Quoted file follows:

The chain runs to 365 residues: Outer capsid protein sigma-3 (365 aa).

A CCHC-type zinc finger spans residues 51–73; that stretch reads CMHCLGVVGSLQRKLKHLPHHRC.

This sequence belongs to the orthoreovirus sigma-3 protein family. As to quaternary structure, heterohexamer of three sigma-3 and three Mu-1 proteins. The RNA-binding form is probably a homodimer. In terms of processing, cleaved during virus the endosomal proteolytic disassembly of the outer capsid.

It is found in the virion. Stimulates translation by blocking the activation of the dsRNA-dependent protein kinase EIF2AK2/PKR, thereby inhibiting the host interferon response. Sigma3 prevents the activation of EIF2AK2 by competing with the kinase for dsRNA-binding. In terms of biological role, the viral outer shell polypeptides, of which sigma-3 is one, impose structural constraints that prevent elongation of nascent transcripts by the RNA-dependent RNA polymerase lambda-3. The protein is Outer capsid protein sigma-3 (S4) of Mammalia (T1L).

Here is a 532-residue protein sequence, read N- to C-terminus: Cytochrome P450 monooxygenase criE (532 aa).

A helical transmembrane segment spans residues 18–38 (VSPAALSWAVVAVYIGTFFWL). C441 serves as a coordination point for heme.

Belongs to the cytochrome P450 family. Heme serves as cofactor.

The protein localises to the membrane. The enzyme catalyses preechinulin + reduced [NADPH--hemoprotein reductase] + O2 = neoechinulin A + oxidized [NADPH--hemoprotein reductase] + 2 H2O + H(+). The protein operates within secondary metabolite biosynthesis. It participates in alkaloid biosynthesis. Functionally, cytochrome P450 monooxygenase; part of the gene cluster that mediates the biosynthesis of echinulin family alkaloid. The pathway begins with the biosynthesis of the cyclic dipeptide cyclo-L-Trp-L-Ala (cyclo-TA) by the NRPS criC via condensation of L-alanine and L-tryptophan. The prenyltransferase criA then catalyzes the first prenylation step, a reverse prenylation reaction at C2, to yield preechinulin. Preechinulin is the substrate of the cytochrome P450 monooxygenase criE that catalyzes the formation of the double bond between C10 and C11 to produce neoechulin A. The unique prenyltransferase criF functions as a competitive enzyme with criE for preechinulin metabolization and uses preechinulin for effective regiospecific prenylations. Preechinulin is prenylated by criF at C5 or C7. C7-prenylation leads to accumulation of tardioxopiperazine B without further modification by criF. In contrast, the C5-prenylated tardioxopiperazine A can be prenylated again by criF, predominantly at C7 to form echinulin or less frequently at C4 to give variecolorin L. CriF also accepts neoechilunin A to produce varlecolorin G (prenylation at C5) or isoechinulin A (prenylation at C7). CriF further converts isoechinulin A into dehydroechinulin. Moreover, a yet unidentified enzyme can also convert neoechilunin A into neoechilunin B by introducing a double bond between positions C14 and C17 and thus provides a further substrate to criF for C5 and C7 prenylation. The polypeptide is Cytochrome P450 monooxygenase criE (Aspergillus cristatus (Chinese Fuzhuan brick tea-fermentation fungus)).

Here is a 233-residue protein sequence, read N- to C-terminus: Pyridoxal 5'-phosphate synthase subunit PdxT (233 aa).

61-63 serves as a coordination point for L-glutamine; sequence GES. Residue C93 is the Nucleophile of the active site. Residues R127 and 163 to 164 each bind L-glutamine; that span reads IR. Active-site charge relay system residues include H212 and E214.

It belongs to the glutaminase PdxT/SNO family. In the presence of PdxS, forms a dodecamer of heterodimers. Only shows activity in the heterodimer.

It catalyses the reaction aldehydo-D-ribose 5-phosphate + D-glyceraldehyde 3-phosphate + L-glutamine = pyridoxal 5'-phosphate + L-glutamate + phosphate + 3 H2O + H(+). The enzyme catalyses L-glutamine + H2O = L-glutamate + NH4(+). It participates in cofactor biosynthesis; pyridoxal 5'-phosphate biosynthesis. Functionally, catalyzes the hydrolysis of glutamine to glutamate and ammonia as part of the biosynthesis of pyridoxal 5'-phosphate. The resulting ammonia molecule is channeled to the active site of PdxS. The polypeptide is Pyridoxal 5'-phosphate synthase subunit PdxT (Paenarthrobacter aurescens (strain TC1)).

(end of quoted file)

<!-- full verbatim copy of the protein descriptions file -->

The chain runs to 365 residues: Outer capsid protein sigma-3 (365 aa).

A CCHC-type zinc finger spans residues 51–73; that stretch reads CMHCLGVVGSLQRKLKHLPHHRC.

This sequence belongs to the orthoreovirus sigma-3 protein family. As to quaternary structure, heterohexamer of three sigma-3 and three Mu-1 proteins. The RNA-binding form is probably a homodimer. In terms of processing, cleaved during virus the endosomal proteolytic disassembly of the outer capsid.

It is found in the virion. Stimulates translation by blocking the activation of the dsRNA-dependent protein kinase EIF2AK2/PKR, thereby inhibiting the host interferon response. Sigma3 prevents the activation of EIF2AK2 by competing with the kinase for dsRNA-binding. In terms of biological role, the viral outer shell polypeptides, of which sigma-3 is one, impose structural constraints that prevent elongation of nascent transcripts by the RNA-dependent RNA polymerase lambda-3. The protein is Outer capsid protein sigma-3 (S4) of Mammalia (T1L).

Here is a 532-residue protein sequence, read N- to C-terminus: Cytochrome P450 monooxygenase criE (532 aa).

A helical transmembrane segment spans residues 18–38 (VSPAALSWAVVAVYIGTFFWL). C441 serves as a coordination point for heme.

Belongs to the cytochrome P450 family. Heme serves as cofactor.

The protein localises to the membrane. The enzyme catalyses preechinulin + reduced [NADPH--hemoprotein reductase] + O2 = neoechinulin A + oxidized [NADPH--hemoprotein reductase] + 2 H2O + H(+). The protein operates within secondary metabolite biosynthesis. It participates in alkaloid biosynthesis. Functionally, cytochrome P450 monooxygenase; part of the gene cluster that mediates the biosynthesis of echinulin family alkaloid. The pathway begins with the biosynthesis of the cyclic dipeptide cyclo-L-Trp-L-Ala (cyclo-TA) by the NRPS criC via condensation of L-alanine and L-tryptophan. The prenyltransferase criA then catalyzes the first prenylation step, a reverse prenylation reaction at C2, to yield preechinulin. Preechinulin is the substrate of the cytochrome P450 monooxygenase criE that catalyzes the formation of the double bond between C10 and C11 to produce neoechulin A. The unique prenyltransferase criF functions as a competitive enzyme with criE for preechinulin metabolization and uses preechinulin for effective regiospecific prenylations. Preechinulin is prenylated by criF at C5 or C7. C7-prenylation leads to accumulation of tardioxopiperazine B without further modification by criF. In contrast, the C5-prenylated tardioxopiperazine A can be prenylated again by criF, predominantly at C7 to form echinulin or less frequently at C4 to give variecolorin L. CriF also accepts neoechilunin A to produce varlecolorin G (prenylation at C5) or isoechinulin A (prenylation at C7). CriF further converts isoechinulin A into dehydroechinulin. Moreover, a yet unidentified enzyme can also convert neoechilunin A into neoechilunin B by introducing a double bond between positions C14 and C17 and thus provides a further substrate to criF for C5 and C7 prenylation. The polypeptide is Cytochrome P450 monooxygenase criE (Aspergillus cristatus (Chinese Fuzhuan brick tea-fermentation fungus)).

Here is a 233-residue protein sequence, read N- to C-terminus: Pyridoxal 5'-phosphate synthase subunit PdxT (233 aa).

61-63 serves as a coordination point for L-glutamine; sequence GES. Residue C93 is the Nucleophile of the active site. Residues R127 and 163 to 164 each bind L-glutamine; that span reads IR. Active-site charge relay system residues include H212 and E214.

It belongs to the glutaminase PdxT/SNO family. In the presence of PdxS, forms a dodecamer of heterodimers. Only shows activity in the heterodimer.

It catalyses the reaction aldehydo-D-ribose 5-phosphate + D-glyceraldehyde 3-phosphate + L-glutamine = pyridoxal 5'-phosphate + L-glutamate + phosphate + 3 H2O + H(+). The enzyme catalyses L-glutamine + H2O = L-glutamate + NH4(+). It participates in cofactor biosynthesis; pyridoxal 5'-phosphate biosynthesis. Functionally, catalyzes the hydrolysis of glutamine to glutamate and ammonia as part of the biosynthesis of pyridoxal 5'-phosphate. The resulting ammonia molecule is channeled to the active site of PdxS. The polypeptide is Pyridoxal 5'-phosphate synthase subunit PdxT (Paenarthrobacter aurescens (strain TC1)).